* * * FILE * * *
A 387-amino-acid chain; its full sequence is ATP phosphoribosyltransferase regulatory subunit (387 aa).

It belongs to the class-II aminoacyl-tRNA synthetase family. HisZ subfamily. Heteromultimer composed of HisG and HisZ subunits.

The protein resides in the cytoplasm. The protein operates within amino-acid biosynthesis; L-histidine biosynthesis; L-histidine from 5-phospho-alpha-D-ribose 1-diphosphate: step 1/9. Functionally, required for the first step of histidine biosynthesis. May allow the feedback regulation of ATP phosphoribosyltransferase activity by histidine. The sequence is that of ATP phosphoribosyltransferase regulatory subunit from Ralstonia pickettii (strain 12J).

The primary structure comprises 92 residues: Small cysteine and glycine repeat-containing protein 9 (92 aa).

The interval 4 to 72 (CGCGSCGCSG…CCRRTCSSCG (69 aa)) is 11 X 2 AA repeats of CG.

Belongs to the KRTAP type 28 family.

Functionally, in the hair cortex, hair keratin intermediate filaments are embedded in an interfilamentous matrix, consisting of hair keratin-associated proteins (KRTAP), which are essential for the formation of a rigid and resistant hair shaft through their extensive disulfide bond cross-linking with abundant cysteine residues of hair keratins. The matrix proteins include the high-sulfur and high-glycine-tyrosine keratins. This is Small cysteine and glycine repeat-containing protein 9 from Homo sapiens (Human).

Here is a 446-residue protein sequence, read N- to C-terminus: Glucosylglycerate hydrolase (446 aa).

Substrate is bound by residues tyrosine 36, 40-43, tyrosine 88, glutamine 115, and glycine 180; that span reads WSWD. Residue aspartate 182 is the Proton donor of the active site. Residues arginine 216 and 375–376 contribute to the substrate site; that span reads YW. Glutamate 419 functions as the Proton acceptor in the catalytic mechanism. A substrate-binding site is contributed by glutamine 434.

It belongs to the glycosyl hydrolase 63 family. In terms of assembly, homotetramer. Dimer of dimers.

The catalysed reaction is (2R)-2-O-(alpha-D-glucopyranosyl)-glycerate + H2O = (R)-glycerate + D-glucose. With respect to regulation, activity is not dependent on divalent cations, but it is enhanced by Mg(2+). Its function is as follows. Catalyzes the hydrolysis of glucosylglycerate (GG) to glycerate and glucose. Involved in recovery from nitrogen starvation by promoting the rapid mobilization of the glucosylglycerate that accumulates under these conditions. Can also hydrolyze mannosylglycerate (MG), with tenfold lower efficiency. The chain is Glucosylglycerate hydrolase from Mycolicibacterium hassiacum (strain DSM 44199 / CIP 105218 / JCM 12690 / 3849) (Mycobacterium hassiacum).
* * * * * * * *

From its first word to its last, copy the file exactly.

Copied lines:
A 387-amino-acid chain; its full sequence is ATP phosphoribosyltransferase regulatory subunit (387 aa).

It belongs to the class-II aminoacyl-tRNA synthetase family. HisZ subfamily. Heteromultimer composed of HisG and HisZ subunits.

The protein resides in the cytoplasm. The protein operates within amino-acid biosynthesis; L-histidine biosynthesis; L-histidine from 5-phospho-alpha-D-ribose 1-diphosphate: step 1/9. Functionally, required for the first step of histidine biosynthesis. May allow the feedback regulation of ATP phosphoribosyltransferase activity by histidine. The sequence is that of ATP phosphoribosyltransferase regulatory subunit from Ralstonia pickettii (strain 12J).

The primary structure comprises 92 residues: Small cysteine and glycine repeat-containing protein 9 (92 aa).

The interval 4 to 72 (CGCGSCGCSG…CCRRTCSSCG (69 aa)) is 11 X 2 AA repeats of CG.

Belongs to the KRTAP type 28 family.

Functionally, in the hair cortex, hair keratin intermediate filaments are embedded in an interfilamentous matrix, consisting of hair keratin-associated proteins (KRTAP), which are essential for the formation of a rigid and resistant hair shaft through their extensive disulfide bond cross-linking with abundant cysteine residues of hair keratins. The matrix proteins include the high-sulfur and high-glycine-tyrosine keratins. This is Small cysteine and glycine repeat-containing protein 9 from Homo sapiens (Human).

Here is a 446-residue protein sequence, read N- to C-terminus: Glucosylglycerate hydrolase (446 aa).

Substrate is bound by residues tyrosine 36, 40-43, tyrosine 88, glutamine 115, and glycine 180; that span reads WSWD. Residue aspartate 182 is the Proton donor of the active site. Residues arginine 216 and 375–376 contribute to the substrate site; that span reads YW. Glutamate 419 functions as the Proton acceptor in the catalytic mechanism. A substrate-binding site is contributed by glutamine 434.

It belongs to the glycosyl hydrolase 63 family. In terms of assembly, homotetramer. Dimer of dimers.

The catalysed reaction is (2R)-2-O-(alpha-D-glucopyranosyl)-glycerate + H2O = (R)-glycerate + D-glucose. With respect to regulation, activity is not dependent on divalent cations, but it is enhanced by Mg(2+). Its function is as follows. Catalyzes the hydrolysis of glucosylglycerate (GG) to glycerate and glucose. Involved in recovery from nitrogen starvation by promoting the rapid mobilization of the glucosylglycerate that accumulates under these conditions. Can also hydrolyze mannosylglycerate (MG), with tenfold lower efficiency. The chain is Glucosylglycerate hydrolase from Mycolicibacterium hassiacum (strain DSM 44199 / CIP 105218 / JCM 12690 / 3849) (Mycobacterium hassiacum).